Farming - The future, post Brexit
- Monday, February 12, 2018
Contact: Neil Cox
The recent address by the Secretary-of-State for Defra Michael Gove at the Oxford Farming Conference has provided some reassurance for farmers as to how farming subsidies will be dealt with after Brexit.
Mr Gove guaranteed farmers the same level of current EU subsidies until the 2022 election. There would then be a “transitional period” in England until 2024. Further detailing how the European Union’s Common Agricultural Policy (CAP) will be replaced Mr Gove said the CAP was “unjust” and “doesn’t really reward efficiency”.
During the period to 2024 the Government will aim to reduce the largest area payments, with a maximum cap or a sliding scale of reductions. The aim is to create a smooth path towards developing a new method of providing financial support to farmers which moves away from subsidies for inefficiency to public money for public goods.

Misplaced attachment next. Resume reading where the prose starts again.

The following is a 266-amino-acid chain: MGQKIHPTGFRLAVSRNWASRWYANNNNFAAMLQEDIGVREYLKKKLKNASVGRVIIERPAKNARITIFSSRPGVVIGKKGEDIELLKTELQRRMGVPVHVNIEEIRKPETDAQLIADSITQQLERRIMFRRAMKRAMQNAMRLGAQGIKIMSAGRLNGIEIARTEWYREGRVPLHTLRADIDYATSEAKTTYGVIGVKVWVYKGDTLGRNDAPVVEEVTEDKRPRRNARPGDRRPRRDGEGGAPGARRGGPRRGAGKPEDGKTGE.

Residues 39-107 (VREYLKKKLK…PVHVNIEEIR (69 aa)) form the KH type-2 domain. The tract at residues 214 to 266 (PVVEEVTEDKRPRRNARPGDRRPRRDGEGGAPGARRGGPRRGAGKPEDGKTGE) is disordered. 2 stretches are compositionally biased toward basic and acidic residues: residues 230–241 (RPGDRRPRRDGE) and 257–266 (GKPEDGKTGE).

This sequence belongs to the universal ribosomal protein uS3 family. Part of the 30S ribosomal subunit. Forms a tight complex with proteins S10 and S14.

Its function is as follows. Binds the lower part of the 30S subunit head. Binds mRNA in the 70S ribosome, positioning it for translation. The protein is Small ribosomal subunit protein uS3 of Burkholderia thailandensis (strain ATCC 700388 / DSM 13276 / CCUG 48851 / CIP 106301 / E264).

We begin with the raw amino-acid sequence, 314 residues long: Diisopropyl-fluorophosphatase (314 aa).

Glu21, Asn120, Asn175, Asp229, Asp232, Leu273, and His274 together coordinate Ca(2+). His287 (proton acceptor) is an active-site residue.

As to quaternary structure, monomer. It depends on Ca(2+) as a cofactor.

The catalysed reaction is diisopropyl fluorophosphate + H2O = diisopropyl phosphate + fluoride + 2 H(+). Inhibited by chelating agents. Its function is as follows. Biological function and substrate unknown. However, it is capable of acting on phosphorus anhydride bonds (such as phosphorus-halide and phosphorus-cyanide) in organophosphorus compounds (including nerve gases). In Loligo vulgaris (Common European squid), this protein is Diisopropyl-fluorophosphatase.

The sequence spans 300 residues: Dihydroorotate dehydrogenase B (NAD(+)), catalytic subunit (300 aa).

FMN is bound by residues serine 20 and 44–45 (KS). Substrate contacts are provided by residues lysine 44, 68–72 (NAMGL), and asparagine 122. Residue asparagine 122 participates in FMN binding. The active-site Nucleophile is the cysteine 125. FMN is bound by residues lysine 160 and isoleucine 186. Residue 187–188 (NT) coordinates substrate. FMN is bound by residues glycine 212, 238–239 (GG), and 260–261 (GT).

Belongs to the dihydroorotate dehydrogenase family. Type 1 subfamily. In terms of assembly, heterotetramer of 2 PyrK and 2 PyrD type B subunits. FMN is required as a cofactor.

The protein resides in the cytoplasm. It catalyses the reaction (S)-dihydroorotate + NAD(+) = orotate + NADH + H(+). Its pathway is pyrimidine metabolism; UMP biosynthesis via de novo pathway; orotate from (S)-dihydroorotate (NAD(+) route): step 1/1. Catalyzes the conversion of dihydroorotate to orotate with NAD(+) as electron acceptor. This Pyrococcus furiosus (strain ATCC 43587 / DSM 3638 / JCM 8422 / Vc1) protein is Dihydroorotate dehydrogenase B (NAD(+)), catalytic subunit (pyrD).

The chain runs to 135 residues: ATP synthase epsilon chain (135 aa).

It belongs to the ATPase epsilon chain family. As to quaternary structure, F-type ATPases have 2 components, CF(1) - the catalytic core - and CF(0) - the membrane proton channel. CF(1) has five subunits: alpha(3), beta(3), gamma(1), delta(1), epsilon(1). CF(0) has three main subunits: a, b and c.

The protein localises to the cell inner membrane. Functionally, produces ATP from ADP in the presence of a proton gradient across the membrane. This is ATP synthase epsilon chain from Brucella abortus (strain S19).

The proposals for the future agricultural policy will see farmers incentivised for innovation and giving them the tools they need to progress, maintaining the UK’s reputation for quality food and high welfare, and building on natural capital to sustain the countryside for the future.
The focus on the environment and countryside had been largely anticipated and would see farmers rewarded for planting woodland, boosting wildlife, improving water quality and recreating wildflower meadows.
Whilst the reassurance from the announcement of the transition period is welcome the question of future trade deals and availability of seasonal labour remains unanswered and is still a key concern.